Custard Tart
by for £3.08

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Fresh Milk – 53p
Wholemeal Plain Flour – 47p
Butter – 74p
Cooking Fat – 50p
Free Range Eggs – 84p

Total: £3.08

Friday Afternoon. No exams for over a week. Hyped up on copious amounts of Pepsi. Naturally the only choice was a pimp, and given a distinct lack of culinary expertise, and a not-very-extensive brainstorming stage, we settled on the first thing that came to mind; a giant custard tart.

The simple answer would have been to simply find readymade pastry and some custard mix, but that would have been too simple, and we were looking for something to waste our time here. Our previous experience in the kitchen limited to production of burnt scones in Food Tech lessons at school, coupled with a blind belief that the internet provides solutions to all problems, we headed to Google and Wikipedia and hit the all purposes button labelled ‘I’m Feeling Lucky’. Armed with a recipe and an ingredients list, we proceeded to Tesco!

Our next main challenge was to find a suitable dish in which to make this beast. After a brief contemplation as to the flash point of cardboard, and whether a mould as such would spontaneously combust in the heat of the oven, a casserole dish, not normally suited to desserts, was settled upon as having a suitable depth for this mammoth tart.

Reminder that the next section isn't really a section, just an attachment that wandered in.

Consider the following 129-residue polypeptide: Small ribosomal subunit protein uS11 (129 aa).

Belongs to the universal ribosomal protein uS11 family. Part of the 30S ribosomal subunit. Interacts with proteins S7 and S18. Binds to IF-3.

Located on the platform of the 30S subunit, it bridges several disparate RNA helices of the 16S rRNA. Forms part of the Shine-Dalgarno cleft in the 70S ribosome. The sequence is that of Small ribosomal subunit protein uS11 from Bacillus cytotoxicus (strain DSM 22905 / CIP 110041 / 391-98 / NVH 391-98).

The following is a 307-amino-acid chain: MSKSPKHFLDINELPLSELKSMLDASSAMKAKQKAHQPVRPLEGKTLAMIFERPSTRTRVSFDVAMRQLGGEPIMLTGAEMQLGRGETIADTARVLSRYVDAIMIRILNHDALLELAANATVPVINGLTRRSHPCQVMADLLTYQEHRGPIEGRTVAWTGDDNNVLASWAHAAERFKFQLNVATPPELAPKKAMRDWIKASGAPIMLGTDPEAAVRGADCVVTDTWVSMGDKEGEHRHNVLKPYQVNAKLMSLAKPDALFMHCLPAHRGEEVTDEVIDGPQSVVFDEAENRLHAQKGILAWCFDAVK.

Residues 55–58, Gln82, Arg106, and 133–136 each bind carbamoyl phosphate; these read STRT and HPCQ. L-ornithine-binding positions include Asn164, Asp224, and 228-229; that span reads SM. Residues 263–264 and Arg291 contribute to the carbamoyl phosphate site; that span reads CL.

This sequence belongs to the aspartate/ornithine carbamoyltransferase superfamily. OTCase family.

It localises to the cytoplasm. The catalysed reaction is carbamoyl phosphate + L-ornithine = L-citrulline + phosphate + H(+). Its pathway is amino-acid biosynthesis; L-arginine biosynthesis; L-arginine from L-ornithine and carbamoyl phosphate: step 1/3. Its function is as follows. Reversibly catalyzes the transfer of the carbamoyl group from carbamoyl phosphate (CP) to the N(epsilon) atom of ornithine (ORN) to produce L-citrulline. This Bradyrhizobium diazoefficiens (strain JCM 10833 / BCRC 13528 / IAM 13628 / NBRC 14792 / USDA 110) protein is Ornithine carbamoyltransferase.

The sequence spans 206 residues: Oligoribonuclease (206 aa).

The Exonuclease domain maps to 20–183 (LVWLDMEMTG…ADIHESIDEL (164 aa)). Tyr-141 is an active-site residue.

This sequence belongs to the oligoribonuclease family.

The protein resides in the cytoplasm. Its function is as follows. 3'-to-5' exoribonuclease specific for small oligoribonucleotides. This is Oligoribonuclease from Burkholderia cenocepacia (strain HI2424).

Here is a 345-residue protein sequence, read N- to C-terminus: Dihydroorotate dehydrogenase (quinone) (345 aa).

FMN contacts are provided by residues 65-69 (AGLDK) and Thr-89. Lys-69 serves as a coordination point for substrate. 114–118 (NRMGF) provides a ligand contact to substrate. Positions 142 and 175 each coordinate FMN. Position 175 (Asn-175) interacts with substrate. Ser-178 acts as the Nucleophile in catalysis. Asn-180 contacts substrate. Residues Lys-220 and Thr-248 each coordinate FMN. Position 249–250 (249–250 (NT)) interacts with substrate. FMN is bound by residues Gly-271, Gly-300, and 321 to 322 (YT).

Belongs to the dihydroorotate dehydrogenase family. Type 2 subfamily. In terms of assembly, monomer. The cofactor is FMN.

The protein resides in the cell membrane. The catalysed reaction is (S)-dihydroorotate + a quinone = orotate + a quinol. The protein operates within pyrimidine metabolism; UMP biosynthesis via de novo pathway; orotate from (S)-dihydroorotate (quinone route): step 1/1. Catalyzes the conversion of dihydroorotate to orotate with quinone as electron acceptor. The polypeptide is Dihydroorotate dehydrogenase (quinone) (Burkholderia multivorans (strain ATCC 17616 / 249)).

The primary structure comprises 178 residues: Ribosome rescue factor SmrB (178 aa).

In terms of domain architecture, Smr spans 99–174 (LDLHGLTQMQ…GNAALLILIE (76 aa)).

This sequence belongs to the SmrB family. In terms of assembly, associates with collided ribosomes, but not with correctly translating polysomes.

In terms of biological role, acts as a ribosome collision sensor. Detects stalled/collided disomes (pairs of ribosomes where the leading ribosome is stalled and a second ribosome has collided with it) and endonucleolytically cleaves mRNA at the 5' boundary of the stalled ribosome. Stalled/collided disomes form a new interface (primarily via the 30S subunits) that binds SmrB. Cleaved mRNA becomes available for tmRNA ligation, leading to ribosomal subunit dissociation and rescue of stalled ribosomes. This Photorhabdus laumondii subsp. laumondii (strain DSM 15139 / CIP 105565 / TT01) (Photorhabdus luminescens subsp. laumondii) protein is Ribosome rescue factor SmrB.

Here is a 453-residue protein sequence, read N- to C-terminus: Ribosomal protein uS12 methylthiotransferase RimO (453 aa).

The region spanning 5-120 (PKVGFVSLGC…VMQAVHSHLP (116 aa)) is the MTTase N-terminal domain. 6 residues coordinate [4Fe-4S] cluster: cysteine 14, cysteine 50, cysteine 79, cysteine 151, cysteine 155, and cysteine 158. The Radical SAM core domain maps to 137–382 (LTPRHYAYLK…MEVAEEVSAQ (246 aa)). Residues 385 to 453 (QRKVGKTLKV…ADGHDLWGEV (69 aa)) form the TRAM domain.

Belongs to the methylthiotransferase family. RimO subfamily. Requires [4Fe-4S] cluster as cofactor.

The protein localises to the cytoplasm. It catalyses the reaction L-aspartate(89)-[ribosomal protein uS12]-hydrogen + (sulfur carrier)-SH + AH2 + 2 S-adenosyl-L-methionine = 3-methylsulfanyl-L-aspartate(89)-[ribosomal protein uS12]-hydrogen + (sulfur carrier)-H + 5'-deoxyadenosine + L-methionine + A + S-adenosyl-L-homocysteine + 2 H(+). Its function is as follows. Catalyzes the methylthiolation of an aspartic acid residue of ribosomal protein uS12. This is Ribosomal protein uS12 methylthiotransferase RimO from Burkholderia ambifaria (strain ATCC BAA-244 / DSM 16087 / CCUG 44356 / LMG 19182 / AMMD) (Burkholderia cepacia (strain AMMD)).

First step, making the pastry. Nice and simple enough, just mixing of flour, butter and lard. Well, sort of simple, being the cheapskates we are we immediately bought the flour with the lowest price tag, which happened to be whole meal. Just gives the final tart a more distinctive colour I suppose…

With the pastry waiting in the fridge, the next step was to the custard. Again not too tough, merely eggs + sugar + milk = custard. Except that the milk needed to be heated, and us + fire ? success. Cue milk boiling over and one of our number only narrowly avoiding third degree burns.

It occurred to us that it just wasn’t custard without some vanilla, resulting in some cupboard raiding which also turned up some egg-yellow food colouring. Adding a splash of each (well, slightly more than a splash, we haven’t got terribly steady hands) to the custard, it turned the distinct custard yellow we were aiming for, and smelled, well, rather like the distinct custard we were aiming for.

Technically the pastry was supposed to be left in the fridge for two hours, but impatience took over, and after twenty minutes or so it was removed, and used to line the dish with a nice thick layer, so as to decrease the chances of the tart falling apart when eventually removed. Being the artistic types, it was finished off with some nice diagonal knife indents around the edge to truGly give it the feel of a proper custard tart.

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